HC Deb 21 March 1984 vol 56 cc1032-3
2. Mr. Bowen Wells

asked the Secretary of State for Foreign and Commonwealth Affairs if he will make a statement on developments in the negotiations on Namibian independence.

The Minister of State, Foreign and Commonwealth Office (Mr. Malcolm Rifkind)

We remain committed to Namibian independence on the basis of free and fair elections in accordance with Security Council resolution 435. We welcome recent developments in Southern Africa, which must improve prospects for a settlement, notably the signing of a pact between South Africa and Mozambique and the progress towards disengagement of South African troops from Southern Angola.

Mr. Wells

I thank my hon. Friend for that reply. What role has Britain played in trying to bring about a settlement in that area, particularly with Namibia and Angola in mind? What is his reaction to the recent statement from Havana in which conditions were set for the withdrawal of Cuban troops from Angola?

Mr. Rifkind

We have used numerous opportunities to impress upon all the parties the need to make the proposed disengagement of South African troops from Angola a success. That will undoubtedly increase the prospects for the independence of Namibia under Security Council resolution 435.

The declaration by the Cuban and Angolan Governments is welcome in so far as it shows a willingness to begin the withdrawal of Cuban troops, albeit subject to certain conditions. Naturally, we believe that the removal of all foreign troops from Angola would be helpful in trying to solve problems of the region as a whole.

Mr. Nellist

Is the Minister aware of the continued detention of a British subject, Mr. Alan Roberts of Warwick university, by the security police of Namibia, under security regulation AG9, without charge, for more than three weeks? For how long will the Government tolerate that incarceration of a British citizen? What is the hon. Gentleman doing to convey the British people's abhorrence at the detention without charge of this British subject and to deal with the problems faced by his wife and family?

Mr. Rifkind

The British consul travelled from Cape Town to Windhoek on 14 March specifically to see Mr. Roberts, and there have been a number of additional telephone conversations between our consular staff and Mr. Roberts. We have been in touch with the South African authorities, who have assured us that within a short period Mr. Roberts will either be released or charged with a specific offence. We have encouraged them to keep to that assurance.

Mr. Ian Lloyd

Has my hon. Friend seen the interesting report by the all-party group that visited Namibia, particularly the conclusion that Namibia was not viable in practical terms as an independent state? Will he comment on that?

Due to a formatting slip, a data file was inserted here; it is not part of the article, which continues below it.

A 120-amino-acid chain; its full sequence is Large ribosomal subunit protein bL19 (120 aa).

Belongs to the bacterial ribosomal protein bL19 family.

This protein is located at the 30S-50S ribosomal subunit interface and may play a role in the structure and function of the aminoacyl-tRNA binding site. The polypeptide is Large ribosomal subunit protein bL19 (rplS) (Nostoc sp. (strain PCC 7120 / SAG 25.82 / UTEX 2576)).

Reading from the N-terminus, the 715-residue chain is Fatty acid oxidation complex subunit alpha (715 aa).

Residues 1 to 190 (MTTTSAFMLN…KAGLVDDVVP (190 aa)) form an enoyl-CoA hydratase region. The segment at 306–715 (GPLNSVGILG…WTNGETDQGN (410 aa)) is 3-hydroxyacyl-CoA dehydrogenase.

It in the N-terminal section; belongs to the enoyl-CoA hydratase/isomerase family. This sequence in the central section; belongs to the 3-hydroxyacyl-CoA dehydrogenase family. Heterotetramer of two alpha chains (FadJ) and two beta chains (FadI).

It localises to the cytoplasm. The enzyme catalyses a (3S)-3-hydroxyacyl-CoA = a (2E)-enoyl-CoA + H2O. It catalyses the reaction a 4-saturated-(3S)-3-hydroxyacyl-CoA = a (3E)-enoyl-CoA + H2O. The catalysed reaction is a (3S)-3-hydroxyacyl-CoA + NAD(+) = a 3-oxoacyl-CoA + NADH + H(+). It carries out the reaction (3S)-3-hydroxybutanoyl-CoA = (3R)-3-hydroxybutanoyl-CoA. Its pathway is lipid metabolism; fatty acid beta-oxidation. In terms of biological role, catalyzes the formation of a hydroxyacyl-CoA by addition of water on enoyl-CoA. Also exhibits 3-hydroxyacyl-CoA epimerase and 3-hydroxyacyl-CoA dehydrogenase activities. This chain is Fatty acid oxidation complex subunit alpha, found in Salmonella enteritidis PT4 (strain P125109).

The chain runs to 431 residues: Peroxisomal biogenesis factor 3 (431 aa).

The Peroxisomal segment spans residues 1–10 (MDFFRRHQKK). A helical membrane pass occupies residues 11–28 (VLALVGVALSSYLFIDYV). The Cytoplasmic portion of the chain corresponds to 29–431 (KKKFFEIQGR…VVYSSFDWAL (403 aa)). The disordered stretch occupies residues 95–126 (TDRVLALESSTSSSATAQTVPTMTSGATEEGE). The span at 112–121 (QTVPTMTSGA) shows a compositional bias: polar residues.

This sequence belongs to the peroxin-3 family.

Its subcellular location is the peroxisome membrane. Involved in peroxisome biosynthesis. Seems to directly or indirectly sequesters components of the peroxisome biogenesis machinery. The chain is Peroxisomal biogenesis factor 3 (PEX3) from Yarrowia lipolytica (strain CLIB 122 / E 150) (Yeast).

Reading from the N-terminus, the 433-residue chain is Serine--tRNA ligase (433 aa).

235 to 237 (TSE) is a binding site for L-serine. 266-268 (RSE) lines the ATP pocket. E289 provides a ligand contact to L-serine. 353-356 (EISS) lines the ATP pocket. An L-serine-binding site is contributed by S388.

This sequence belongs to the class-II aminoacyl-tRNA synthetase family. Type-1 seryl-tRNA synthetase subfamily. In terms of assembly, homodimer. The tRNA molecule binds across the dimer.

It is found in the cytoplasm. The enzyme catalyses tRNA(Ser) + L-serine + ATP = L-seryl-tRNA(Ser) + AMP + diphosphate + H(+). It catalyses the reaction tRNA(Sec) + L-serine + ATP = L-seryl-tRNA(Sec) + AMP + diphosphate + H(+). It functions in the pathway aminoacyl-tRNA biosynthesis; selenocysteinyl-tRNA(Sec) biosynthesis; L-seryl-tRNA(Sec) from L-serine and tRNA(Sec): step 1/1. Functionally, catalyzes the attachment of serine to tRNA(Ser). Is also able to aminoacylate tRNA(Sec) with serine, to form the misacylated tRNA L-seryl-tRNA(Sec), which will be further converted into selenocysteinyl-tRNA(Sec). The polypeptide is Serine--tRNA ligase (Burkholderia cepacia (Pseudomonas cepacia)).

Mr. Rifkind

I have read with great interest the report to which my hon. Friend refers. It is the case that the independence of Namibia under Security Council resolution 435 is an objective shared by most of the United Nations and one which the South African Government have said they are prepared to support. In those circumstances, we must seek independence of Namibia. It may be that there is a need for friendly countries to consider what help to give to an independent Namibian Government, but that should not in any way deter us from the objective of an independent Namibia which is agreed by all the parties.

Mr. Johnston

Will the Minister define the expression "all-party", which is rather loosely used?

Mr. Rifkind

The hon. Gentleman must address that question to the members of the group that has been referred to.

Mr. Anderson

Is it the Government's assessment that South Africa is still persisting with its attempt to obtain a settlement outside the United Nations framework with Angola, the internal parties and SWAPO? Will he make it clear that for the Government the search for a peaceful settlement can come only on the basis of resolution 435?

Mr. Rifkind

Concern has been expressed at the recent statement by the South African Foreign Minister envisaging a round table conference of a number of parties in South Africa. We have been encouraged by South Africa's assurance that that is in no way intended to circumvent Security Council resolution 435. We have emphasised that we continue to see that as the proper, and indeed the best, basis for achieving Namibian independence.

Back to
Forward to